Shayne on You: Mom lives in a bed of her own making

Dear Maggie,

My mother lives in squalor. I don’t know what to do about it. She’s a wonderful woman, but she’s spent her entire life living according to what my father wants, and he’s always been content with a hovel. An unfinished, unstable shack, that would probably be condemned if it wasn’t in a backwards, middle of nowhere place where you can basically set up house in a spare milk crate and no one says a word. Wood heat, curtains hanging in doorways instead of doors, unfinished rough wood on the floors, or old, torn-up linoleum. Piles of junk everywhere. Not garbage, but junk, trinkets, pictures, statues, useless stuff, which my father collects. So much of it he doesn’t even know what’s there anymore.



If you’ve ever seen the show, “Hoarders,” that’s what my mom has around her, except that if you moved all the junk out, there wouldn’t be a livable house hiding underneath. I know she’s not happy. What should I do to make her put her foot down and change her life?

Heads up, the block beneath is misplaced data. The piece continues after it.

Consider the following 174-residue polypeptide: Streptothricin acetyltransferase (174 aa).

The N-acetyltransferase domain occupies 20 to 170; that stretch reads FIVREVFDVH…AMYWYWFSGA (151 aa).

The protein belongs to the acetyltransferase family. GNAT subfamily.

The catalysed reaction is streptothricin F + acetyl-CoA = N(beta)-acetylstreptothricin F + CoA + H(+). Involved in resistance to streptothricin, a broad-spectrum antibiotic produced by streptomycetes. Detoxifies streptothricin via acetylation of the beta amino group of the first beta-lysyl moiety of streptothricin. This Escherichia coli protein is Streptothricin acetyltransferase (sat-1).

Signed,

Caring Son

Dear Caring Son,

Nothing. You should do absolutely nothing to make your mother change. She has chosen her own path. If she wants to change, that too, will be her choice. Let her know that you will support her should she decide to change things. But basically, this is up to her.

If she wasn’t getting some kind of gratification from living this way, she wouldn’t be doing it. Often in cases like this, where the husband is the bad guy, who’s “forcing” the poor, long-suffering wife to live in squalor, it’s the wife’s need to be the martyr driving the energy of the whole situation. A lot of people alive today, were raised on the notion that a “good woman” is one who puts everything and everyone else first, and themselves last, and that doing so is valiant and noble. It’s a mindset where being miserable makes you happy. To such a person, a wonderful life in a beautiful home, doing things she loved, would bring a burden of guilt so heavy, that she would be utterly unhappy.

Odd thing, the human brain.

Just tell her you’ll help if she ever wants to change. Mention to her often that the notion of self-sacrifice as a path to redemption is a flawed premise, and that we’re on the planet for the sole purpose of experiencing the joy of life, and then relax and let it go, allowing her to live the way she chooses to live.

Good luck,

Maggie

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